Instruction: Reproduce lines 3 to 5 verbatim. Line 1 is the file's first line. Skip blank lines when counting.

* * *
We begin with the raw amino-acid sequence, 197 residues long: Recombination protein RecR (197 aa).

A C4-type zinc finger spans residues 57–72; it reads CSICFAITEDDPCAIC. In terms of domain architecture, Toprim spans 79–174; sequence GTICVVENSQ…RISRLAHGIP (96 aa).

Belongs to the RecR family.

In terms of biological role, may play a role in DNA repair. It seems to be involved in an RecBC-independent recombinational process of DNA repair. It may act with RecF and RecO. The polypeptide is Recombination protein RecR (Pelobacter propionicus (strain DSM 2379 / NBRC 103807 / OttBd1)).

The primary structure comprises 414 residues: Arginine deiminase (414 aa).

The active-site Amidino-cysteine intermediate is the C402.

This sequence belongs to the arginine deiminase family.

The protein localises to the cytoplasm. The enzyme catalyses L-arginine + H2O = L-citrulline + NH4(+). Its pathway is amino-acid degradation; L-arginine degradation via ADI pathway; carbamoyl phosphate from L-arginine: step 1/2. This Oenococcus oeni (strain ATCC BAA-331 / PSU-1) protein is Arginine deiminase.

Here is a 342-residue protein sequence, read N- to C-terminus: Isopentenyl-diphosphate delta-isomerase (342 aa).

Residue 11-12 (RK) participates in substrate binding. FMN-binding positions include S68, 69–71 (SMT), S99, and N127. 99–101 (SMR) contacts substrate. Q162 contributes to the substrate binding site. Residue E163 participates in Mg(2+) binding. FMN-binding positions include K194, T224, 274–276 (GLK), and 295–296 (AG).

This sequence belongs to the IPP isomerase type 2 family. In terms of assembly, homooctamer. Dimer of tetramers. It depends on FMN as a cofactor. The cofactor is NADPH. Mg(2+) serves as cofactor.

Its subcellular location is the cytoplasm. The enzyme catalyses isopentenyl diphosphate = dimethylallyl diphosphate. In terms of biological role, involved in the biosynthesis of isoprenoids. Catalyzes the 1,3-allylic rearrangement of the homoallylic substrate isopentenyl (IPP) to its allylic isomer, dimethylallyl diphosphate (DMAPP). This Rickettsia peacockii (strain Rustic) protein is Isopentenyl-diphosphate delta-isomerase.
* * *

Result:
Belongs to the RecR family.

In terms of biological role, may play a role in DNA repair. It seems to be involved in an RecBC-independent recombinational process of DNA repair. It may act with RecF and RecO. The polypeptide is Recombination protein RecR (Pelobacter propionicus (strain DSM 2379 / NBRC 103807 / OttBd1)).

The primary structure comprises 414 residues: Arginine deiminase (414 aa).